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How It Works: Book of The Human Body

How It Works: Book of The Human Body

How It Works Book Of The Human Body 7th Edition

The human body is unmatched by any other species on Earth. Explore our amazing anatomy in fine detail before delving into the intricacies of the complex processes, functions and systems that keep us going through incredible illustrations, photography and explanations. Take the head-to-toe tour and begin to see yourself in a whole new light! Featuring: 50 amazing body facts - Discover some intriguing trivia about the human body. Human anatomy - Get an insight into the complexities of human anatomy through in-depth anatomical diagrams. The body at work - Take a look at the processes that keep our bodies functioning and keep us alive! Curious questions - Understand the explanations behind some of the body's weirdest phenomena, from hiccups to sneezing.

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United Kingdom
Future Publishing Ltd
R 128,32

in this issue

1 min
welcome to how it works book of the human body

The human body is truly an amazing thing. Capable of awe-inspiring feats of speed and agility, while being mind-blowing in complexity, our bodies are unmatched by any other species on Earth. In this new edition of the Book of the Human Body, we explore our amazing anatomy in fine detail before delving into the intricacies of the complex processes, functions and systems that keep us going. For instance, did you know you really have 16 senses? We also explain the weirdest and most wonderful bodily phenomena, from blushing to hiccuping, cramps to blisters. We will tour the human body from head to toe, using anatomical illustrations, amazing photography and authoritative explanations to teach you more. This book will help you understand the wonder that is the human body and in…

20 min
50 amazing facts about the human body

The human body is the most complex organism we know and if humans tried to build one artificially, we’d fail abysmally. There’s more we don’t know about the body than we do know. This includes many of the quirks and seemingly useless traits that our species carry. However, not all of these traits are as bizarre as they may seem, and many have an evolutionary tale behind them. Asking these questions is only natural but most of us are too embarrassed or never get the opportunity – so here’s a chance to clear up all those niggling queries. We’ll take a head-to-toe tour of the quirks of human biology, looking at everything from tongue rolling and why we are ticklish through to pulled muscles and why we dream. 1 How do we…

1 min
cell structure explained

Cells are life and cells are alive. You are here because every cell inside your body has a specific function and a very specialised job to do. There are many different types of cell, each one working to keep the body’s various systems operating. A single cell is the smallest unit of living material in the body capable of life. When grouped together in layers or clusters, however, cells with similar jobs to do form tissue, such as skin or muscle. To keep these cells working, there are thousands of chemical reactions going on all the time. All animal cells contain a nucleus, which acts like a control hub telling the cell what to do and contains the cell’s genetic information (DNA). Most of the material within a cell is a…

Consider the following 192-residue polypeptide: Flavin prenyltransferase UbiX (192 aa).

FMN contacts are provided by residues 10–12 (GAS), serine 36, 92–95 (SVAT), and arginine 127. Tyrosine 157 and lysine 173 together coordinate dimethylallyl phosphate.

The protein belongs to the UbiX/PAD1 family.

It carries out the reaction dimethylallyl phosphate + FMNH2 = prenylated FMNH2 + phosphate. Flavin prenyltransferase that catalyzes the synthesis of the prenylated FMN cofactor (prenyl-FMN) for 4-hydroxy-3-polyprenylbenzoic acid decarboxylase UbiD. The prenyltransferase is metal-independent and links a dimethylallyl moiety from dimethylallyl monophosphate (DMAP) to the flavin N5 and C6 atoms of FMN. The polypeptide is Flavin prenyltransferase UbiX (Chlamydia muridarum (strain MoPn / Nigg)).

3 min
types of human cell

NERVE CELLS The cells that make up the nervous system and the brain are nerve cells or neurons. Electrical messages pass between nerve cells along long filaments called axons. To cross the gaps between nerve cells (the synapse) that electrical signal is converted into a chemical signal. These cells enable us to feel sensations, such as pain, and they also enable us to move. BONE CELLS The cells that make up bone matrix – the hard structure that makes bones strong – consist of three main types. Your bone mass is constantly changing and reforming and each of the three bone cells plays its part in this process. First the osteoblasts, which come from bone marrow, build up bone mass and structure. These cells then become buried in the matrix at which point…

2 min
inside a nucleus

Surrounded by cytoplasm, the nucleus contains a cell’s DNA and controls all of its functions and processes such as movement and reproduction. There are two main types of cell: eukaryotic and prokaryotic. Eukaryotic cells contain a nucleus while prokaryotic do not. Some eukaryotic cells have more than one nucleus – called multinucleate cells – occurring when fusion or division creates two or more nuclei. At the heart of a nucleus you’ll find the nucleolus; this particular area is essential in the formation of ribosomes. Ribosomes are responsible for making proteins out of amino acids which take care of growth and repair. The nucleus is the most protected part of the cell. In animal cells it is located near its centre and away from the membrane for maximum cushioning. As well as the jelly-like…

2 min
what are stem cells?

Stem cells are incredibly special because they have the potential to become any kind of cell in the body, from red blood cells to brain cells. They are essential to life and growth, as they repair tissues and replace dead cells. Skin, for example, is constantly replenished by skin stem cells. Stem cells begin their life cycle as generic, featureless cells that don’t contain tissue-specific structures, such as the ability to carry oxygen. Stem cells become specialised through a process called differentiation. This is triggered by signals inside and outside the cell. Internal signals come from strands of DNA that carry information for all cellular structures, while external signals include chemicals from nearby cells. Stem cells can replicate many times – known as proliferation – while others such as nerve cells…